Portugal’s political future rests on a knife edge after the country’s centre-left and centre-right parties ended up neck and neck in a parliamentary election.

The centre-right Social Democrat-led Democratic Alliance won 79 seats in the 230-seat National Assembly, while the centre-left Socialist Party, which has been in power for the last eight years, got 77 seats.

All votes in Portugal have been counted but the deciding votes will come from voters abroad, who will decide how the last four parliamentary seats are distributed. The count could take more than two weeks.

The far-right Chega (Enough) party saw an unprecedented surge in votes to come third with 48 seats, in a further example of a drift to the right in many of the European Union’s democracies.

The election saw turnout rise to 66%, the highest in Portugal for years.

The Social Democrats and Socialists have alternated in power for years, but this is the first time they have come up against such a strong challenge from the hard right.

Chega’s support could make the party, which is just five years old, a kingmaker. The Social Democrats may only be able to form a functioning government with some sort of far-right support.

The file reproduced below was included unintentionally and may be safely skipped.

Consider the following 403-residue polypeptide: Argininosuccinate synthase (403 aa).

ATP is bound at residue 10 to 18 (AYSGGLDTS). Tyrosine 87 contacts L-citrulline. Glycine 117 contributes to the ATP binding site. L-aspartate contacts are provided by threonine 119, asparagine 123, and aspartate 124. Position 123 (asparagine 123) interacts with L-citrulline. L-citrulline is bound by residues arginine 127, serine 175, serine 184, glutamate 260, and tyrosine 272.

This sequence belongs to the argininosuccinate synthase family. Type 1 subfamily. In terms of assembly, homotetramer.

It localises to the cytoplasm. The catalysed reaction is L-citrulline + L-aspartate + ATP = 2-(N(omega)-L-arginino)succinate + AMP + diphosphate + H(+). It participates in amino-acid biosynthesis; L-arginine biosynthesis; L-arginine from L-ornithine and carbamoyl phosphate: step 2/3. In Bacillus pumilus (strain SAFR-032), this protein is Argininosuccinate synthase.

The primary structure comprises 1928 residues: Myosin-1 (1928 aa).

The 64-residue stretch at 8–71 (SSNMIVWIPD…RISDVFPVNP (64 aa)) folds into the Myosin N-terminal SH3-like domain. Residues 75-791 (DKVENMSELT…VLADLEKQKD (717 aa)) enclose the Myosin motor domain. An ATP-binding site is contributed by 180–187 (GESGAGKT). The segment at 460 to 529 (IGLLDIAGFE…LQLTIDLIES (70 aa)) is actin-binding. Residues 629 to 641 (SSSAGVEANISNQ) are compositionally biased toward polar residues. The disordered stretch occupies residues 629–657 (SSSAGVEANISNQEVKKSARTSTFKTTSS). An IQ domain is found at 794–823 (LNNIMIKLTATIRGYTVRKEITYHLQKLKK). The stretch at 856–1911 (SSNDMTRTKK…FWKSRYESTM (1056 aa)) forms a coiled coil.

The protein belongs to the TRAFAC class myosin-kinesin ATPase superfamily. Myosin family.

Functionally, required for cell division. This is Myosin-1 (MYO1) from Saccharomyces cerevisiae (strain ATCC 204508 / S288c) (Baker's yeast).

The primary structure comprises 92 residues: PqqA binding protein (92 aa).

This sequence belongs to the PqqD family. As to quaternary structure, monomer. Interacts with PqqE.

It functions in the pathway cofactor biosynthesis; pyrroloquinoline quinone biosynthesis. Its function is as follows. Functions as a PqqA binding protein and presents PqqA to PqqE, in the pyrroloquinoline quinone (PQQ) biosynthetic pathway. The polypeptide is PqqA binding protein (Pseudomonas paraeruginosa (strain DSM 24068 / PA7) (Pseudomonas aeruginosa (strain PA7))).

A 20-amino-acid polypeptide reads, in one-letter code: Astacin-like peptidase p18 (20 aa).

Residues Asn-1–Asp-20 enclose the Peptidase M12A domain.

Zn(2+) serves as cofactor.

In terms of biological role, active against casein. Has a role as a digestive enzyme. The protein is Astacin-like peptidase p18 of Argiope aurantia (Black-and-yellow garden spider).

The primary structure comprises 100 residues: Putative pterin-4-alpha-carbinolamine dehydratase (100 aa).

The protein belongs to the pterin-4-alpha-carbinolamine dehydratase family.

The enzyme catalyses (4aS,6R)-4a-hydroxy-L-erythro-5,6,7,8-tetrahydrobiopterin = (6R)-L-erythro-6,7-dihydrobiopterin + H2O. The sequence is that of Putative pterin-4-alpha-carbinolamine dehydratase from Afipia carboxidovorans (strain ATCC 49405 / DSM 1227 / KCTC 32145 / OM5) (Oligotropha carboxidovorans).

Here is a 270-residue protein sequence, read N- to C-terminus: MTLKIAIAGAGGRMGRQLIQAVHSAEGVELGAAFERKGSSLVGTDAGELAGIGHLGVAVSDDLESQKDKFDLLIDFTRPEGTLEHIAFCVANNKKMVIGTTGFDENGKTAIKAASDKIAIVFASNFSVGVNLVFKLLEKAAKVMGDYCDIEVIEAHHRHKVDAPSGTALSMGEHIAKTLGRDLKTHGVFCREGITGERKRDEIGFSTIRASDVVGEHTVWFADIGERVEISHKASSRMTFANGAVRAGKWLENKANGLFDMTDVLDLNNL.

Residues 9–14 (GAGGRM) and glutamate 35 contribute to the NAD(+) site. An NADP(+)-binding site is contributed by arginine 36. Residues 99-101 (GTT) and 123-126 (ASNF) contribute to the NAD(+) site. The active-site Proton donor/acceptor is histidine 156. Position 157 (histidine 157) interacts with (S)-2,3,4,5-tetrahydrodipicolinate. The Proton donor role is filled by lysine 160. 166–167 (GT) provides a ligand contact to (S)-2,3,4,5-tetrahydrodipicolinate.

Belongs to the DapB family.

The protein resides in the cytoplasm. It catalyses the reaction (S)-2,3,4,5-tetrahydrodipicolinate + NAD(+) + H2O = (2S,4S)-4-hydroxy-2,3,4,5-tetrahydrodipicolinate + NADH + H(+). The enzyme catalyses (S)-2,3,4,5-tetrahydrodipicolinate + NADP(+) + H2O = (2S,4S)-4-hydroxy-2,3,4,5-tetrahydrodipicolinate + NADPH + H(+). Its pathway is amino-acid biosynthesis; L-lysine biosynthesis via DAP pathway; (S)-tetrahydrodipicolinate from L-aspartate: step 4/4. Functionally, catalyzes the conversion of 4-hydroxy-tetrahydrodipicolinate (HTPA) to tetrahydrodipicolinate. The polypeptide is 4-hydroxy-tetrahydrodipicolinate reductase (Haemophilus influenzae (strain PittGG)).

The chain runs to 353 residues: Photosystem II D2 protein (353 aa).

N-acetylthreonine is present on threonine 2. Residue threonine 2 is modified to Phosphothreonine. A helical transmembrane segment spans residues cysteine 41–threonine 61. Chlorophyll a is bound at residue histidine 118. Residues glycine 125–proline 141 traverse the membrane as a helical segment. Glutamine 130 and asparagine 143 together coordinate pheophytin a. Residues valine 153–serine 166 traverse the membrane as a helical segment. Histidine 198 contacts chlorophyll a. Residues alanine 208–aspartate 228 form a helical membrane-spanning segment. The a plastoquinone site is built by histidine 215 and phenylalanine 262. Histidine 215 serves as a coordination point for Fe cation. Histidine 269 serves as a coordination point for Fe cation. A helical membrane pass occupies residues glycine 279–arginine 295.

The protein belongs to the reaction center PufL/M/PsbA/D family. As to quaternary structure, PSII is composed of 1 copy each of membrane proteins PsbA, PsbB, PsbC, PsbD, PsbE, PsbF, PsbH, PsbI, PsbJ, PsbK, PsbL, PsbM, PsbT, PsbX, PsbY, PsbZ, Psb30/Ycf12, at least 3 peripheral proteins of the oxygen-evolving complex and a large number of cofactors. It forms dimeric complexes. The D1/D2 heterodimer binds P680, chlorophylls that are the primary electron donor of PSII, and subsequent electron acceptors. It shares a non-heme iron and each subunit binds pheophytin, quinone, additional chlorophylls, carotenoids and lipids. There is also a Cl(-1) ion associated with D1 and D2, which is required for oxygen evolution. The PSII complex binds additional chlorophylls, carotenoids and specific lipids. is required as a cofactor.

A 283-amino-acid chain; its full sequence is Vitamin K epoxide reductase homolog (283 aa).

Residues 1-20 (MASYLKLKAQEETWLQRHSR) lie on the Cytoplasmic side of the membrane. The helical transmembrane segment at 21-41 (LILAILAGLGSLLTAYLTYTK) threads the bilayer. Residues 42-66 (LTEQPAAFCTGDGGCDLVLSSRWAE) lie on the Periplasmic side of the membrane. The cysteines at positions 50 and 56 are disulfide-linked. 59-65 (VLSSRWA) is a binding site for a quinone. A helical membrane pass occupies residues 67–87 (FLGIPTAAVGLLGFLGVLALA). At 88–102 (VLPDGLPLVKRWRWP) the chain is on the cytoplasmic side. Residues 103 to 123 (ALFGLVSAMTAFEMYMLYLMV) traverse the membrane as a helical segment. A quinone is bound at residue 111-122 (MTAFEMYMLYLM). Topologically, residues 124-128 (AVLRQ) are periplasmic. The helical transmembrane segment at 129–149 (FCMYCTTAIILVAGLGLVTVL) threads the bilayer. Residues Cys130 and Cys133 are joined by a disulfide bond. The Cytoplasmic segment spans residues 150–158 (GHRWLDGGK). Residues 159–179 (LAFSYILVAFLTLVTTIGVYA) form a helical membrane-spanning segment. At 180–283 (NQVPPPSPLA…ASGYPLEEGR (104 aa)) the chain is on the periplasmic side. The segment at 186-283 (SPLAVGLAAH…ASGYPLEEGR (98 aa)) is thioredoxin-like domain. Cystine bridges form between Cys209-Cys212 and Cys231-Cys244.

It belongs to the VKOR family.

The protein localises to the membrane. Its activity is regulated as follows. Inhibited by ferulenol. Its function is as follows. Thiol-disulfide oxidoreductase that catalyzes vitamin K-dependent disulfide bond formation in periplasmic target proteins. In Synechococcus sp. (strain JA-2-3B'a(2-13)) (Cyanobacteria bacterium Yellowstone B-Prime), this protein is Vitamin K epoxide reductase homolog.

Chega leader Andre Ventura. Pic: AP

“One thing is for sure tonight, the two-party system in Portugal is finished,” said Chega leader Andre Ventura, adding that his party “stands ready to be part of a government”.

But Social Democrat leader Luis Montenegro, who would likely become prime minister if his alliance wins, said he would keep his campaign promise to shut out Chega and refuse to negotiate power-sharing with the populists.

He said he expected to form a government on his own.

Democratic Alliance leader Luis Montenegro. Pic: AP

Mr Ventura, a former law professor and television football pundit, has said he is prepared to drop some of his party’s most controversial proposals – such as chemical castration for some sex offenders and the introduction of life prison sentences – if it allows his party to be included in a possible governing alliance with other right-of-centre parties.

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Socialist Party leader Pedro Nuno Santos. Pic: AP

Meanwhile, Socialist leader Pedro Nuno Santos is promising change with what he vaguely calls “a fresh boost”.

The early election was triggered by corruption scandals after former Socialist leader Antonio Costa resigned as prime minister in November after eight years amid a corruption investigation involving his chief of staff, although Mr Costa himself has not been accused of any crime.

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